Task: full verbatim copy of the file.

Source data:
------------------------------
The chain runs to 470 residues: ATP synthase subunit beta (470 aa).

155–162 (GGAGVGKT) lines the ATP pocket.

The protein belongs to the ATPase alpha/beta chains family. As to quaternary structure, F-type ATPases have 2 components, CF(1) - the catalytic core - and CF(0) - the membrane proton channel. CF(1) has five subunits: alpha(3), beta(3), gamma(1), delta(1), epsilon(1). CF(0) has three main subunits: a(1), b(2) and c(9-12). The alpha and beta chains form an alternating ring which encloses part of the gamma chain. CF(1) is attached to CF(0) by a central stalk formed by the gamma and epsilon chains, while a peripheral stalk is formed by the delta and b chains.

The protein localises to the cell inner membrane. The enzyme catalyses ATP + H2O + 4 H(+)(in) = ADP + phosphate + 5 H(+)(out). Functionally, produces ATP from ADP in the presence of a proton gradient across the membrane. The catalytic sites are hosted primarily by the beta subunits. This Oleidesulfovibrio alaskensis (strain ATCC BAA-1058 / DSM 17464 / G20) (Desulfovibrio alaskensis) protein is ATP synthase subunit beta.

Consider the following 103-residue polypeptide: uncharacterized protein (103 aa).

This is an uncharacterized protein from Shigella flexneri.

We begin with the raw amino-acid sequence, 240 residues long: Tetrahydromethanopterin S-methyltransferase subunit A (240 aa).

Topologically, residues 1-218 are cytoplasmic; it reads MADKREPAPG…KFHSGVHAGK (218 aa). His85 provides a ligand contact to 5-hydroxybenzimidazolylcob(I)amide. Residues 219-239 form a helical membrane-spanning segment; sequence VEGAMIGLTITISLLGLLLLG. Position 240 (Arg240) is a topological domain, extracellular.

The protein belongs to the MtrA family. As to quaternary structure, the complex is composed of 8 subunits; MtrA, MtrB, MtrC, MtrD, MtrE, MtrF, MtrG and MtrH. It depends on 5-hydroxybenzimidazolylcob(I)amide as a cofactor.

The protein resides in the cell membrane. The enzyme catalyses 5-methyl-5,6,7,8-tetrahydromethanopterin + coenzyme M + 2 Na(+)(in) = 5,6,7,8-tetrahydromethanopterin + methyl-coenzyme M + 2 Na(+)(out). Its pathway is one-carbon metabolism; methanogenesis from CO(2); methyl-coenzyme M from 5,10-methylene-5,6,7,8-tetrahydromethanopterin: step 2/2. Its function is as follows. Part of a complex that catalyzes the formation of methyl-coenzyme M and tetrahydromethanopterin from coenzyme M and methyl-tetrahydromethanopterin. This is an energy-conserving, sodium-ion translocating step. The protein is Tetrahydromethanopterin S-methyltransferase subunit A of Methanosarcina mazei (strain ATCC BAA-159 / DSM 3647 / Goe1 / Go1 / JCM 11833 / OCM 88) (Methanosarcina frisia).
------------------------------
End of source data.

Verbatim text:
The chain runs to 470 residues: ATP synthase subunit beta (470 aa).

155–162 (GGAGVGKT) lines the ATP pocket.

The protein belongs to the ATPase alpha/beta chains family. As to quaternary structure, F-type ATPases have 2 components, CF(1) - the catalytic core - and CF(0) - the membrane proton channel. CF(1) has five subunits: alpha(3), beta(3), gamma(1), delta(1), epsilon(1). CF(0) has three main subunits: a(1), b(2) and c(9-12). The alpha and beta chains form an alternating ring which encloses part of the gamma chain. CF(1) is attached to CF(0) by a central stalk formed by the gamma and epsilon chains, while a peripheral stalk is formed by the delta and b chains.

The protein localises to the cell inner membrane. The enzyme catalyses ATP + H2O + 4 H(+)(in) = ADP + phosphate + 5 H(+)(out). Functionally, produces ATP from ADP in the presence of a proton gradient across the membrane. The catalytic sites are hosted primarily by the beta subunits. This Oleidesulfovibrio alaskensis (strain ATCC BAA-1058 / DSM 17464 / G20) (Desulfovibrio alaskensis) protein is ATP synthase subunit beta.

Consider the following 103-residue polypeptide: uncharacterized protein (103 aa).

This is an uncharacterized protein from Shigella flexneri.

We begin with the raw amino-acid sequence, 240 residues long: Tetrahydromethanopterin S-methyltransferase subunit A (240 aa).

Topologically, residues 1-218 are cytoplasmic; it reads MADKREPAPG…KFHSGVHAGK (218 aa). His85 provides a ligand contact to 5-hydroxybenzimidazolylcob(I)amide. Residues 219-239 form a helical membrane-spanning segment; sequence VEGAMIGLTITISLLGLLLLG. Position 240 (Arg240) is a topological domain, extracellular.

The protein belongs to the MtrA family. As to quaternary structure, the complex is composed of 8 subunits; MtrA, MtrB, MtrC, MtrD, MtrE, MtrF, MtrG and MtrH. It depends on 5-hydroxybenzimidazolylcob(I)amide as a cofactor.

The protein resides in the cell membrane. The enzyme catalyses 5-methyl-5,6,7,8-tetrahydromethanopterin + coenzyme M + 2 Na(+)(in) = 5,6,7,8-tetrahydromethanopterin + methyl-coenzyme M + 2 Na(+)(out). Its pathway is one-carbon metabolism; methanogenesis from CO(2); methyl-coenzyme M from 5,10-methylene-5,6,7,8-tetrahydromethanopterin: step 2/2. Its function is as follows. Part of a complex that catalyzes the formation of methyl-coenzyme M and tetrahydromethanopterin from coenzyme M and methyl-tetrahydromethanopterin. This is an energy-conserving, sodium-ion translocating step. The protein is Tetrahydromethanopterin S-methyltransferase subunit A of Methanosarcina mazei (strain ATCC BAA-159 / DSM 3647 / Goe1 / Go1 / JCM 11833 / OCM 88) (Methanosarcina frisia).